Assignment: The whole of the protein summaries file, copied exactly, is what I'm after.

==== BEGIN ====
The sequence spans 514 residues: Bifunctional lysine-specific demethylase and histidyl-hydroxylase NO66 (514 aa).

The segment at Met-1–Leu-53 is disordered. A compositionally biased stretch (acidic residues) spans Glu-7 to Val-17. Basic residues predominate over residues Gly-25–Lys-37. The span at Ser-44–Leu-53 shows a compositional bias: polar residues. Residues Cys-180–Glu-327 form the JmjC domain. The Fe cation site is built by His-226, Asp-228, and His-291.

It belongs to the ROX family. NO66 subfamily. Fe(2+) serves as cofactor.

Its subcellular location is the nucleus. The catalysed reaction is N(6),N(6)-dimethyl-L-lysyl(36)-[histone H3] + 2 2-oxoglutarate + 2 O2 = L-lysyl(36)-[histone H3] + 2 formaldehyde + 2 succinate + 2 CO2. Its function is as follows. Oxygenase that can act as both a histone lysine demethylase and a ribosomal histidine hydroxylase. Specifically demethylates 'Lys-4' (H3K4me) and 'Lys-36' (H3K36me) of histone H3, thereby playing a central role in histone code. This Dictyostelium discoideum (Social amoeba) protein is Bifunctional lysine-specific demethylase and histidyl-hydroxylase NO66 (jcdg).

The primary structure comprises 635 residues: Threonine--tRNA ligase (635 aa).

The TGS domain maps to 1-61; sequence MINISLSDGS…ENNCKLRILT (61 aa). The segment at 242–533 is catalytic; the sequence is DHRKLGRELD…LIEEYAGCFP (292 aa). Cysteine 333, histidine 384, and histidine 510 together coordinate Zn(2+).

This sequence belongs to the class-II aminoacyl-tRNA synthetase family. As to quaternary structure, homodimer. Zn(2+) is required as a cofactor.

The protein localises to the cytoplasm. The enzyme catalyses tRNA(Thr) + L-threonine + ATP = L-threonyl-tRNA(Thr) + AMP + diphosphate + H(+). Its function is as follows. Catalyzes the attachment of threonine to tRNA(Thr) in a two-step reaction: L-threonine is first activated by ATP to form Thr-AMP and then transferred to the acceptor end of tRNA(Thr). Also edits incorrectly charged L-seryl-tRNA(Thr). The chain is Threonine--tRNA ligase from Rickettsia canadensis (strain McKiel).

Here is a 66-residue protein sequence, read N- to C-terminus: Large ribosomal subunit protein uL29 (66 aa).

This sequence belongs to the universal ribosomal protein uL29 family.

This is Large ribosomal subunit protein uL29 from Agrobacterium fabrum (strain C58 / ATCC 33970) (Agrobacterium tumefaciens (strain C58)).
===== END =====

The sequence spans 514 residues: Bifunctional lysine-specific demethylase and histidyl-hydroxylase NO66 (514 aa).

The segment at Met-1–Leu-53 is disordered. A compositionally biased stretch (acidic residues) spans Glu-7 to Val-17. Basic residues predominate over residues Gly-25–Lys-37. The span at Ser-44–Leu-53 shows a compositional bias: polar residues. Residues Cys-180–Glu-327 form the JmjC domain. The Fe cation site is built by His-226, Asp-228, and His-291.

It belongs to the ROX family. NO66 subfamily. Fe(2+) serves as cofactor.

Its subcellular location is the nucleus. The catalysed reaction is N(6),N(6)-dimethyl-L-lysyl(36)-[histone H3] + 2 2-oxoglutarate + 2 O2 = L-lysyl(36)-[histone H3] + 2 formaldehyde + 2 succinate + 2 CO2. Its function is as follows. Oxygenase that can act as both a histone lysine demethylase and a ribosomal histidine hydroxylase. Specifically demethylates 'Lys-4' (H3K4me) and 'Lys-36' (H3K36me) of histone H3, thereby playing a central role in histone code. This Dictyostelium discoideum (Social amoeba) protein is Bifunctional lysine-specific demethylase and histidyl-hydroxylase NO66 (jcdg).

The primary structure comprises 635 residues: Threonine--tRNA ligase (635 aa).

The TGS domain maps to 1-61; sequence MINISLSDGS…ENNCKLRILT (61 aa). The segment at 242–533 is catalytic; the sequence is DHRKLGRELD…LIEEYAGCFP (292 aa). Cysteine 333, histidine 384, and histidine 510 together coordinate Zn(2+).

This sequence belongs to the class-II aminoacyl-tRNA synthetase family. As to quaternary structure, homodimer. Zn(2+) is required as a cofactor.

The protein localises to the cytoplasm. The enzyme catalyses tRNA(Thr) + L-threonine + ATP = L-threonyl-tRNA(Thr) + AMP + diphosphate + H(+). Its function is as follows. Catalyzes the attachment of threonine to tRNA(Thr) in a two-step reaction: L-threonine is first activated by ATP to form Thr-AMP and then transferred to the acceptor end of tRNA(Thr). Also edits incorrectly charged L-seryl-tRNA(Thr). The chain is Threonine--tRNA ligase from Rickettsia canadensis (strain McKiel).

Here is a 66-residue protein sequence, read N- to C-terminus: Large ribosomal subunit protein uL29 (66 aa).

This sequence belongs to the universal ribosomal protein uL29 family.

This is Large ribosomal subunit protein uL29 from Agrobacterium fabrum (strain C58 / ATCC 33970) (Agrobacterium tumefaciens (strain C58)).